“There was no plan B. When I was packing up my stuff and leaving a good job, and leaving a comfortable life in a place where people have first world problems of ‘can I have the strawberry or the vanilla one’… failure was not an option,” she said.
|Dorothy Ghettuba is the founder and CEO |
of Spielworks Media
Ghettuba told How we made it in Africa that she has always had a passion for acting but could not pursue it as a career after high school because it was not financially sustainable. She went on to study communications and political science at Andrews University in Michigan, United States.
When she visited Kenya for a friend’s wedding, Ghettuba was amazed by how a local TV station had risen from the bottom to become the most popular station because it aired local content. “I saw an opportunity to create quality content,” said Ghettuba, who is also an actor, singer and writer for film and television.
Although she went back to Canada after the wedding, Ghettuba thought hard about the opportunity she had witnessed. “I had to decide; do I want to stay in Canada and do what has already been done and [be] this small fish in a big sea or do I want to come to Africa?”
Eventually she decided her best bet was on Africa and Ghettuba set up Spielworks Media while still in Canada. “I had always known I was not coming home to be employed,” she added.
Just months after turning 30, Ghettuba packed her bags and moved to Kenya.
“It was tough because I had never done this before,” she explained. “It is always risky; packing and leaving everything. I left Kenya when I was 18. I had never lived in Kenya as an adult. Coming back home, for me, was a new experience. But I am a risk taker. I am very daring.”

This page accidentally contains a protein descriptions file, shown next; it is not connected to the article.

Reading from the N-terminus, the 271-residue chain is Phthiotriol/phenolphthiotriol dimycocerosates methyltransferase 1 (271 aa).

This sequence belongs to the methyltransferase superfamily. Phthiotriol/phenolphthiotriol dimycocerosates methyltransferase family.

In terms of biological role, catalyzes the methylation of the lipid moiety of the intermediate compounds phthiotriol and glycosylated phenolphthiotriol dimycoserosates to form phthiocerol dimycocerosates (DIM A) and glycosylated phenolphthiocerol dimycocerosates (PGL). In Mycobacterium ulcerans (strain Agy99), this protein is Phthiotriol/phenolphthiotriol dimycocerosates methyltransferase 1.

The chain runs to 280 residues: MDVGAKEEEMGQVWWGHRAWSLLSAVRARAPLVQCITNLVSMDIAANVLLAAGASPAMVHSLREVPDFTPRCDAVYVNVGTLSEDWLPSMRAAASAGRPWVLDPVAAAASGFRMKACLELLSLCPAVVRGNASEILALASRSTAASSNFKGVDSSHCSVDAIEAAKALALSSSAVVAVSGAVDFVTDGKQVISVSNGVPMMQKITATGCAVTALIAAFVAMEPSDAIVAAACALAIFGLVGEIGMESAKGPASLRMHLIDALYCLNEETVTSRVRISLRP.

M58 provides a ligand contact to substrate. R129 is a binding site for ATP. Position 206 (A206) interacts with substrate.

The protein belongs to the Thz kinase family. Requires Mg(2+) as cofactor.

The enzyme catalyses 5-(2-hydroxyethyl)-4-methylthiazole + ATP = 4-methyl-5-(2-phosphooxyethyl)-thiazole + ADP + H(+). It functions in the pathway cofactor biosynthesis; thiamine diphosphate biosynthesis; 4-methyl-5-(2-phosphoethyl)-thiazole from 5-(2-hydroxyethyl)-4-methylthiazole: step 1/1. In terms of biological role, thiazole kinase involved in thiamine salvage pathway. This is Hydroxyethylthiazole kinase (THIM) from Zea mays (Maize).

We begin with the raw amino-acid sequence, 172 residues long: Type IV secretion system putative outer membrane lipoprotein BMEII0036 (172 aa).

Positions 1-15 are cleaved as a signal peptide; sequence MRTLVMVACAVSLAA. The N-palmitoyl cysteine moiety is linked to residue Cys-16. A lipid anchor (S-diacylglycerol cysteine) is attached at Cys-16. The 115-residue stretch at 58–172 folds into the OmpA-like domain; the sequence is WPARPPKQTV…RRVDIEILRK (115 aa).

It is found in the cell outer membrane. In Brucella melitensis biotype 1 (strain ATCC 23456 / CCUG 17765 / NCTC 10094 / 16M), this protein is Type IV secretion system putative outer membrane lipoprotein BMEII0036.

Despite the challenges, Ghettuba was determined to make it. She joined a local TV show as a production manager and learnt on the job. “It was baptism by fire. It was so hard. Mistakes were made, lessons were learnt, but that is what it is. From the producers I learnt how not to produce. I am forever grateful… I would not swop that experience for anything whatsoever,” she said.
After six months, she decided to begin working on her own production. She came up with an idea and presented it to a network executive who loved it, but demanded to see a pilot. However, Ghettuba did not have money to finance the pilot and the network executive was not willing to write a cheque just yet.
Drawing from her knowledge and experience in venture capital financing, Ghettuba approached her family and friends and managed to secure some money.
“I remembered [that] people don’t buy into an idea, they buy into people,” said Ghettuba. “Money came from people who thought I was nuts, but they also wanted to support my dreams. When you want to start a business and you really believe in it, look at your inner circle [for financing].”
Ghettuba took the pilot to the network executive who wanted to pay half the price she had asked for. She knocked on more doors and eventually a local station picked up the drama series Block D. That opened doors for more productions.
“We have come a long way,” she added. “We are now going to be shooting four drama series and five talk shows simultaneously. That is very exciting. We are really pumping content because content is the new petroleum.”